Materials and Methods
PPF was synthesized from an equimolar mixture of fumaric acid and propylene glycol in the presence of p-toluene sulfonic acid.19 The weight-average molecular weight of the polymer was determined to be approximately 5000 g/mol by gel permeation chromatography. The following materials were purchased from Aldrich (Milwaukee, Wis) and used as received: 1-vinyl-2-pyrollidinone (VP), benzoyl peroxide (BP), citric acid (CA), sodium bicarbonate (SB), and N-N-dimethyl-p-toluidine (DMPT).
Bone graft substitute formulations
An aqueous solution of VP (63% w/w) and DMPT (0.2% w/w) was added to a dry powdered mixture of PPF and HA to form a viscous puttylike paste. The weight ratios of VP:PPF (0.31) and HA:PPF (0.29) were kept constant. Sodium bicarbonate, CA, and BP initiator were added, resulting in a cross-linked polymer foam that was applied directly to the defect site. The composition of the PPF porous bone graft substitute formulation is listed in the Table. The reaction of CA and SB yielded carbon dioxide, which is responsible for foam formation and expansion with respective pore sizes of 50 to 1000 μm (Figure 1). The accelerator, DMPT, at a concentration of 0.05%, promoted working times of 5 minutes, practical for implantation and in situ curing at body temperature.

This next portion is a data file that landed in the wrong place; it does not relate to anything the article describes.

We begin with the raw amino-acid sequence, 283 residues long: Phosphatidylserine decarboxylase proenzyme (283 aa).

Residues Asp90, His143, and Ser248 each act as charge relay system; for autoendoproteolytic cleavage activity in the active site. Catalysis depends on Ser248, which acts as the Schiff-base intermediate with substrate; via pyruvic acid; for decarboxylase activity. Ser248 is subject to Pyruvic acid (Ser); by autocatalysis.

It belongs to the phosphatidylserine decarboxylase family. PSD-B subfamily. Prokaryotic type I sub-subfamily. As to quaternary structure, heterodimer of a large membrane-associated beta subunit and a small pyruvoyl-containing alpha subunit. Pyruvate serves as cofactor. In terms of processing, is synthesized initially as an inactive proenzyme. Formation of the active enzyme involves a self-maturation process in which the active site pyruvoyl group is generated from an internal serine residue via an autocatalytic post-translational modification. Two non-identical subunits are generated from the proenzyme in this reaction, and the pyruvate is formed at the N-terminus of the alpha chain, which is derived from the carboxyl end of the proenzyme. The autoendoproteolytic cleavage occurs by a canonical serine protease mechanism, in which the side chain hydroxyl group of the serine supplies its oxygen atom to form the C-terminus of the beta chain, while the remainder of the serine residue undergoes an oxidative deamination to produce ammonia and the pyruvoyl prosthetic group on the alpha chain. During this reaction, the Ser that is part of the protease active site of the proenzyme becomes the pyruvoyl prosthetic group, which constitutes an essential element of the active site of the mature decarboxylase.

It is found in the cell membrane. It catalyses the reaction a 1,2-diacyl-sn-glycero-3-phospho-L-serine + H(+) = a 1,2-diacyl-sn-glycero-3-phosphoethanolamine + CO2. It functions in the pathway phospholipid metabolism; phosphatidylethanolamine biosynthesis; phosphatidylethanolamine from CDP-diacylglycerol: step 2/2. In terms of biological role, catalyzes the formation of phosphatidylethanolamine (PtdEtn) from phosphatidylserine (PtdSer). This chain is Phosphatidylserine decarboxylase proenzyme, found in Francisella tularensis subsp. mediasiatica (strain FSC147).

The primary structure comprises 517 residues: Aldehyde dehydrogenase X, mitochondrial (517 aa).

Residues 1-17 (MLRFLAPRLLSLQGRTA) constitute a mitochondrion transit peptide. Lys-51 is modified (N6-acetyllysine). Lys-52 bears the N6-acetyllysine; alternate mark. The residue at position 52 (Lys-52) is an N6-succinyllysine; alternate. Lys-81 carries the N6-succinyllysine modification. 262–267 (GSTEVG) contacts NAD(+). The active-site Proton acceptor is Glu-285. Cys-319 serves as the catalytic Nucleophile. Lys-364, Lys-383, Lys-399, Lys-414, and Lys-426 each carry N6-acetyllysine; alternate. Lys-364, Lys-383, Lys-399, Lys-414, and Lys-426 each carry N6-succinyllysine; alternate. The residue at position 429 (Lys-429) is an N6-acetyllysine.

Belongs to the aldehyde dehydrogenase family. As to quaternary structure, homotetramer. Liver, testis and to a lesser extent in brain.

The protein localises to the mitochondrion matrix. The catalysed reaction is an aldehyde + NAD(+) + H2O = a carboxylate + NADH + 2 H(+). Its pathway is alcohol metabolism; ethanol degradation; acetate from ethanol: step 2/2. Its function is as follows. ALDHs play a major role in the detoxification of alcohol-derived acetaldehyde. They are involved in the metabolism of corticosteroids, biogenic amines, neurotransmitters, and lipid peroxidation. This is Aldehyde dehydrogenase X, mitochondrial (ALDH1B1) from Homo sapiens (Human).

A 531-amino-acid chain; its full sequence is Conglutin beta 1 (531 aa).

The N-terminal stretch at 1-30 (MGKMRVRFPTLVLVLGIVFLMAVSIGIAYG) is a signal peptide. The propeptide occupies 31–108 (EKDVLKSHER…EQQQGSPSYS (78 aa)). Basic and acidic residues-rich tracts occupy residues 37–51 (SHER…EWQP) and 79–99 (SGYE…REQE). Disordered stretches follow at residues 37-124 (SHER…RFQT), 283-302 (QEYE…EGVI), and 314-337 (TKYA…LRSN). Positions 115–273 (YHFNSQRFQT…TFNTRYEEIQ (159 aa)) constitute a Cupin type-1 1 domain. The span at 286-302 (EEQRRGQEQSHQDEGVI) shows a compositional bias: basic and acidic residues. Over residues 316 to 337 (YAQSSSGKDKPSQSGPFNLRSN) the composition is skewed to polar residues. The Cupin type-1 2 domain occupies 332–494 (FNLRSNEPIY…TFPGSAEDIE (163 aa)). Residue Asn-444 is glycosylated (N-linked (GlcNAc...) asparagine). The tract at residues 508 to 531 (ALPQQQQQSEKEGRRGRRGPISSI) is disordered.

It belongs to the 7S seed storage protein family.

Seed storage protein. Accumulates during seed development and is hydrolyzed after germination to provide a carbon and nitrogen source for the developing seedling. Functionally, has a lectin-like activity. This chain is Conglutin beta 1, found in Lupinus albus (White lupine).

The 2 PPF bone repair material formulations used in this study differed with respect to the particle size of HA used. Micrometer-sized HA (CamCeram Coating Powder) was purchased from Cam Implants (Leiden, The Netherlands) and used as received. Particle sizes of the spherical, micrometer-sized HA material ranged from 10 to 60 μm with an average particle diameter of approximately 30 μm. Nanometer-sized particles of HA were obtained from NanoCat Technologies Corporation (Woburn, Mass). X-ray diffraction analysis indicated that the crystalline size of the spherical, nanometer-sized HA was 28 nm.
Design of animal studies